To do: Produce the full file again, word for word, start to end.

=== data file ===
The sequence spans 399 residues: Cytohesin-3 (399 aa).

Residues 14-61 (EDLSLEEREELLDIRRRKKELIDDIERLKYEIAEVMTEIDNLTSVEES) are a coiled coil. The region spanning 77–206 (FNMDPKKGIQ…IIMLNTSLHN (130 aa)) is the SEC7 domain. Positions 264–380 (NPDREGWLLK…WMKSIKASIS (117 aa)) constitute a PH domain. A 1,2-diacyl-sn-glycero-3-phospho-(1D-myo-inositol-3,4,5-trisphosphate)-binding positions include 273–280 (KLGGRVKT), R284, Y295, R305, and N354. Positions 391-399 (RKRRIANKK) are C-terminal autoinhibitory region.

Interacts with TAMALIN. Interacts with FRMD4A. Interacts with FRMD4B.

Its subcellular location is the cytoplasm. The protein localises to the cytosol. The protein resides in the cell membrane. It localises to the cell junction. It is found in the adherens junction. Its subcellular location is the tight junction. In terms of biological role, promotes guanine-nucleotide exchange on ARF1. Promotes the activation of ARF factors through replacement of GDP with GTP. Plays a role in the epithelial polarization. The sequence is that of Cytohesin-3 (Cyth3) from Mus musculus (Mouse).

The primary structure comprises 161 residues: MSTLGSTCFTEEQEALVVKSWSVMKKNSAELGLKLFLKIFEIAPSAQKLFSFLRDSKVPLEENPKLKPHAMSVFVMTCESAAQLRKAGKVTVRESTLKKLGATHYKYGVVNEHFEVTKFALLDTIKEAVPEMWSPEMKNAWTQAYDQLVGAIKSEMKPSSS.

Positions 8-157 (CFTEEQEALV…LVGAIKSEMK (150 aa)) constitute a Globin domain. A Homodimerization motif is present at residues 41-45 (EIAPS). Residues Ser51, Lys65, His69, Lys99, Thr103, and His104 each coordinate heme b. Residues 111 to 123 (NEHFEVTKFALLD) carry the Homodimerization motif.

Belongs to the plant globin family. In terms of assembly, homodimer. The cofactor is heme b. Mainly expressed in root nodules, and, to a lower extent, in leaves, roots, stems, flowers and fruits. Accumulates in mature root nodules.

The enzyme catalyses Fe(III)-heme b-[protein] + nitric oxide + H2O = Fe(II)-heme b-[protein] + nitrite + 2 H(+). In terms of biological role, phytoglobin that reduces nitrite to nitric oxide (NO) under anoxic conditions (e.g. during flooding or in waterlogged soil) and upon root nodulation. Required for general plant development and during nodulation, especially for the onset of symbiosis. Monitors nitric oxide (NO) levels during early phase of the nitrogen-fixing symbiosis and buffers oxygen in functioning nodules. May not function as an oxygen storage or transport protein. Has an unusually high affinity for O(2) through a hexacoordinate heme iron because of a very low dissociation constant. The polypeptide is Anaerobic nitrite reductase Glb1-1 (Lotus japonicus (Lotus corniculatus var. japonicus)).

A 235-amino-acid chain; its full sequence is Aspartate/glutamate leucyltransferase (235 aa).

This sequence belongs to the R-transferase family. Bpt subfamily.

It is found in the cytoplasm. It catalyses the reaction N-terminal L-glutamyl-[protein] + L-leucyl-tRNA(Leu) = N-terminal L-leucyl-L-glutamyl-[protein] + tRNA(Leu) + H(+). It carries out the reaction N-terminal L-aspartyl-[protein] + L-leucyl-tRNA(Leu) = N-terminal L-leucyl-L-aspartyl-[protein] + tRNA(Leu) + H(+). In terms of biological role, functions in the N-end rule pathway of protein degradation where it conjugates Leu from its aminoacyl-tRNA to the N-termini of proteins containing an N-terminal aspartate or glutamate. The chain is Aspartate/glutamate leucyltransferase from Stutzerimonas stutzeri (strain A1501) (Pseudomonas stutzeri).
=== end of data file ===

The sequence spans 399 residues: Cytohesin-3 (399 aa).

Residues 14-61 (EDLSLEEREELLDIRRRKKELIDDIERLKYEIAEVMTEIDNLTSVEES) are a coiled coil. The region spanning 77–206 (FNMDPKKGIQ…IIMLNTSLHN (130 aa)) is the SEC7 domain. Positions 264–380 (NPDREGWLLK…WMKSIKASIS (117 aa)) constitute a PH domain. A 1,2-diacyl-sn-glycero-3-phospho-(1D-myo-inositol-3,4,5-trisphosphate)-binding positions include 273–280 (KLGGRVKT), R284, Y295, R305, and N354. Positions 391-399 (RKRRIANKK) are C-terminal autoinhibitory region.

Interacts with TAMALIN. Interacts with FRMD4A. Interacts with FRMD4B.

Its subcellular location is the cytoplasm. The protein localises to the cytosol. The protein resides in the cell membrane. It localises to the cell junction. It is found in the adherens junction. Its subcellular location is the tight junction. In terms of biological role, promotes guanine-nucleotide exchange on ARF1. Promotes the activation of ARF factors through replacement of GDP with GTP. Plays a role in the epithelial polarization. The sequence is that of Cytohesin-3 (Cyth3) from Mus musculus (Mouse).

The primary structure comprises 161 residues: MSTLGSTCFTEEQEALVVKSWSVMKKNSAELGLKLFLKIFEIAPSAQKLFSFLRDSKVPLEENPKLKPHAMSVFVMTCESAAQLRKAGKVTVRESTLKKLGATHYKYGVVNEHFEVTKFALLDTIKEAVPEMWSPEMKNAWTQAYDQLVGAIKSEMKPSSS.

Positions 8-157 (CFTEEQEALV…LVGAIKSEMK (150 aa)) constitute a Globin domain. A Homodimerization motif is present at residues 41-45 (EIAPS). Residues Ser51, Lys65, His69, Lys99, Thr103, and His104 each coordinate heme b. Residues 111 to 123 (NEHFEVTKFALLD) carry the Homodimerization motif.

Belongs to the plant globin family. In terms of assembly, homodimer. The cofactor is heme b. Mainly expressed in root nodules, and, to a lower extent, in leaves, roots, stems, flowers and fruits. Accumulates in mature root nodules.

The enzyme catalyses Fe(III)-heme b-[protein] + nitric oxide + H2O = Fe(II)-heme b-[protein] + nitrite + 2 H(+). In terms of biological role, phytoglobin that reduces nitrite to nitric oxide (NO) under anoxic conditions (e.g. during flooding or in waterlogged soil) and upon root nodulation. Required for general plant development and during nodulation, especially for the onset of symbiosis. Monitors nitric oxide (NO) levels during early phase of the nitrogen-fixing symbiosis and buffers oxygen in functioning nodules. May not function as an oxygen storage or transport protein. Has an unusually high affinity for O(2) through a hexacoordinate heme iron because of a very low dissociation constant. The polypeptide is Anaerobic nitrite reductase Glb1-1 (Lotus japonicus (Lotus corniculatus var. japonicus)).

A 235-amino-acid chain; its full sequence is Aspartate/glutamate leucyltransferase (235 aa).

This sequence belongs to the R-transferase family. Bpt subfamily.

It is found in the cytoplasm. It catalyses the reaction N-terminal L-glutamyl-[protein] + L-leucyl-tRNA(Leu) = N-terminal L-leucyl-L-glutamyl-[protein] + tRNA(Leu) + H(+). It carries out the reaction N-terminal L-aspartyl-[protein] + L-leucyl-tRNA(Leu) = N-terminal L-leucyl-L-aspartyl-[protein] + tRNA(Leu) + H(+). In terms of biological role, functions in the N-end rule pathway of protein degradation where it conjugates Leu from its aminoacyl-tRNA to the N-termini of proteins containing an N-terminal aspartate or glutamate. The chain is Aspartate/glutamate leucyltransferase from Stutzerimonas stutzeri (strain A1501) (Pseudomonas stutzeri).